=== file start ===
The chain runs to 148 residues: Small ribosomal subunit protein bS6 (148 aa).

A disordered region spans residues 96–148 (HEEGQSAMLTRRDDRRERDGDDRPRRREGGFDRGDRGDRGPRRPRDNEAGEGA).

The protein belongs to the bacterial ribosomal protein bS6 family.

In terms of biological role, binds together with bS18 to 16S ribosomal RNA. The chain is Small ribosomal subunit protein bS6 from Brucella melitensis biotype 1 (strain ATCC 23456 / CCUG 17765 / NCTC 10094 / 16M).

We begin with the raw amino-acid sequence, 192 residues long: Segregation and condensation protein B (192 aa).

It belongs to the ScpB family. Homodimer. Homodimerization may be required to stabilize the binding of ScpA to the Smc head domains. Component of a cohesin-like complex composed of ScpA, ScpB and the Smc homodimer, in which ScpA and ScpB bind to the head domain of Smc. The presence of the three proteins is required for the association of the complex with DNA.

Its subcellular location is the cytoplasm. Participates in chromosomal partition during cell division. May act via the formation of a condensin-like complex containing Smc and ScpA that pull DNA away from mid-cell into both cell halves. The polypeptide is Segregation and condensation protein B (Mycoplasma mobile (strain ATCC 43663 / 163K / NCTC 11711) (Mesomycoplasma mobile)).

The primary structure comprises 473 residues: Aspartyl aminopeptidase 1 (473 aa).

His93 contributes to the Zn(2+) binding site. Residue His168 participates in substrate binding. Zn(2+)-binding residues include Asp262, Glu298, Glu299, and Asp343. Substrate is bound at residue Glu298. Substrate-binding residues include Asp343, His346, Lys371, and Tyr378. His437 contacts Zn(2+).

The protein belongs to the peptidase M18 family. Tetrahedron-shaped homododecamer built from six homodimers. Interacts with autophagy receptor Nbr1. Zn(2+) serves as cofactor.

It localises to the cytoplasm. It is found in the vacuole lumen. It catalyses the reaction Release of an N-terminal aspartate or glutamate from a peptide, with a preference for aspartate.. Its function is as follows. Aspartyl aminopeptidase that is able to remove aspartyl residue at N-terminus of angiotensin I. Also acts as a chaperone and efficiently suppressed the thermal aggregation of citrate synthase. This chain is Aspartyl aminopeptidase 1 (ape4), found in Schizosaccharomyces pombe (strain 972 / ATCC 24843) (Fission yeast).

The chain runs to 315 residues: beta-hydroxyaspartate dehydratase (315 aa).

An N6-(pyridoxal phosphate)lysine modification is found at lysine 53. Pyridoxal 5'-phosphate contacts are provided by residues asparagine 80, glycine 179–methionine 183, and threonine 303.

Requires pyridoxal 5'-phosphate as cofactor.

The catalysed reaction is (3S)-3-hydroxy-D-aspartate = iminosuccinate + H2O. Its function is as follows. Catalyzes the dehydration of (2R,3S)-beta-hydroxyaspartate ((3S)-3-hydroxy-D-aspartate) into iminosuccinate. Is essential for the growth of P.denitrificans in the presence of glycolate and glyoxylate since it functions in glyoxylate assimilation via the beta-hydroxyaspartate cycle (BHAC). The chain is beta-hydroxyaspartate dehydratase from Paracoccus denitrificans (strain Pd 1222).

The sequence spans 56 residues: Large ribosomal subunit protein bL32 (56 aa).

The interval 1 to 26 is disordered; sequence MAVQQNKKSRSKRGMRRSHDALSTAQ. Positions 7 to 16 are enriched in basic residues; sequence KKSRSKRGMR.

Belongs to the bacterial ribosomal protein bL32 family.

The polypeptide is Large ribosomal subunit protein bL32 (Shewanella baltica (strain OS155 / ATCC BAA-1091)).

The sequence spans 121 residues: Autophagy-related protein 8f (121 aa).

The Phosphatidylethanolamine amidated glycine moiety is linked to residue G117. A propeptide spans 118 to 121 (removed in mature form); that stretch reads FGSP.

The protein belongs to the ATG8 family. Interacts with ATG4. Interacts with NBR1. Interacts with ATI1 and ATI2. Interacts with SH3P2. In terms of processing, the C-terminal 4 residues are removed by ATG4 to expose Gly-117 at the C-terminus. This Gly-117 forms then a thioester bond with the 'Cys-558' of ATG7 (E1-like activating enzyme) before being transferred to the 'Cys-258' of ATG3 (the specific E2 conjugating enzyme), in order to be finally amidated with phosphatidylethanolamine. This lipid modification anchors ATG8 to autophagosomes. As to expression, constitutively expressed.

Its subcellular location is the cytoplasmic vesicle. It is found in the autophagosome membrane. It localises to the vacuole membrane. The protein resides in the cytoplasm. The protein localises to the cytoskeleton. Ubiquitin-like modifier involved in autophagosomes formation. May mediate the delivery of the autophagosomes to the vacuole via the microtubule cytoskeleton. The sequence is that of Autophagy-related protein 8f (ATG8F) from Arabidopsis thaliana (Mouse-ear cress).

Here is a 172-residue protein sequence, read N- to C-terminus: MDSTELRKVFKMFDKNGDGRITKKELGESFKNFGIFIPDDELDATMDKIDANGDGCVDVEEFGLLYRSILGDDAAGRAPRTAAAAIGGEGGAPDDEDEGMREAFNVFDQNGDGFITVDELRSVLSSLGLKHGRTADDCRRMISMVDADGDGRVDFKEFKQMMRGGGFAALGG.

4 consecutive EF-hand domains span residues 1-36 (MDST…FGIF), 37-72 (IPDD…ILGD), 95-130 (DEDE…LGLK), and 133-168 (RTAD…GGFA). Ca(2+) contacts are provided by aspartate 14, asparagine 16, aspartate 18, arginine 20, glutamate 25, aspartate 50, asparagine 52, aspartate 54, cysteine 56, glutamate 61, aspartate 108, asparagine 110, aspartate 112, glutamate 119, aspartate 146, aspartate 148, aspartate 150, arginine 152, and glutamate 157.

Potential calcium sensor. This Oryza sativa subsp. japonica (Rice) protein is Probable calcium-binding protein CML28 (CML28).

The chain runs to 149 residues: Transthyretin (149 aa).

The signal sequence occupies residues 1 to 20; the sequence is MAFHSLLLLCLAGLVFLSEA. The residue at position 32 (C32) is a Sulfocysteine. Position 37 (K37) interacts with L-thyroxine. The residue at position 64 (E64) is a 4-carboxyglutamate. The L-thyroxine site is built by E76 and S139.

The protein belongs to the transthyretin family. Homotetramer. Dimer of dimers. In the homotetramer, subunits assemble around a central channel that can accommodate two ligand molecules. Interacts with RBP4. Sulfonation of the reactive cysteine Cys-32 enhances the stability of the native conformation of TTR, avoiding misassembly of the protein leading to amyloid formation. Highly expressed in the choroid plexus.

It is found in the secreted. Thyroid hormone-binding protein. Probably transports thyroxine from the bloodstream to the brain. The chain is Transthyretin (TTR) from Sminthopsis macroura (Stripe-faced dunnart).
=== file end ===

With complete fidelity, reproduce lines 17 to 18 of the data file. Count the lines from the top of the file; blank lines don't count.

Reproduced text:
The interval 1 to 26 is disordered; sequence MAVQQNKKSRSKRGMRRSHDALSTAQ. Positions 7 to 16 are enriched in basic residues; sequence KKSRSKRGMR.

Belongs to the bacterial ribosomal protein bL32 family.